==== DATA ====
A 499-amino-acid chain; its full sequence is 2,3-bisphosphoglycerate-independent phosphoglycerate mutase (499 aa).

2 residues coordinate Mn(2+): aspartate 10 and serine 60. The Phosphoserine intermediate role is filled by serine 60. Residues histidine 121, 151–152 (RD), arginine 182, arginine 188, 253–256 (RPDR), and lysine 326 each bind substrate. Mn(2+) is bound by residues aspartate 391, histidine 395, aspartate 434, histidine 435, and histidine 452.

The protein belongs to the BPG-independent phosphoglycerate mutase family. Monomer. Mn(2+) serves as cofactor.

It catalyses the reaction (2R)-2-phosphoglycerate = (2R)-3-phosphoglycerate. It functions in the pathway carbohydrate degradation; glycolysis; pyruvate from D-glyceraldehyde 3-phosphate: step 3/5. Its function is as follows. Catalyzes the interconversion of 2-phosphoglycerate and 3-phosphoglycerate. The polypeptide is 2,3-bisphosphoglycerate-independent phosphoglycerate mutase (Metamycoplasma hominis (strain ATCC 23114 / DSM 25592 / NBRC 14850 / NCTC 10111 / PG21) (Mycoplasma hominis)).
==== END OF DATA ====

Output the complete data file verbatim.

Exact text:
A 499-amino-acid chain; its full sequence is 2,3-bisphosphoglycerate-independent phosphoglycerate mutase (499 aa).

2 residues coordinate Mn(2+): aspartate 10 and serine 60. The Phosphoserine intermediate role is filled by serine 60. Residues histidine 121, 151–152 (RD), arginine 182, arginine 188, 253–256 (RPDR), and lysine 326 each bind substrate. Mn(2+) is bound by residues aspartate 391, histidine 395, aspartate 434, histidine 435, and histidine 452.

The protein belongs to the BPG-independent phosphoglycerate mutase family. Monomer. Mn(2+) serves as cofactor.

It catalyses the reaction (2R)-2-phosphoglycerate = (2R)-3-phosphoglycerate. It functions in the pathway carbohydrate degradation; glycolysis; pyruvate from D-glyceraldehyde 3-phosphate: step 3/5. Its function is as follows. Catalyzes the interconversion of 2-phosphoglycerate and 3-phosphoglycerate. The polypeptide is 2,3-bisphosphoglycerate-independent phosphoglycerate mutase (Metamycoplasma hominis (strain ATCC 23114 / DSM 25592 / NBRC 14850 / NCTC 10111 / PG21) (Mycoplasma hominis)).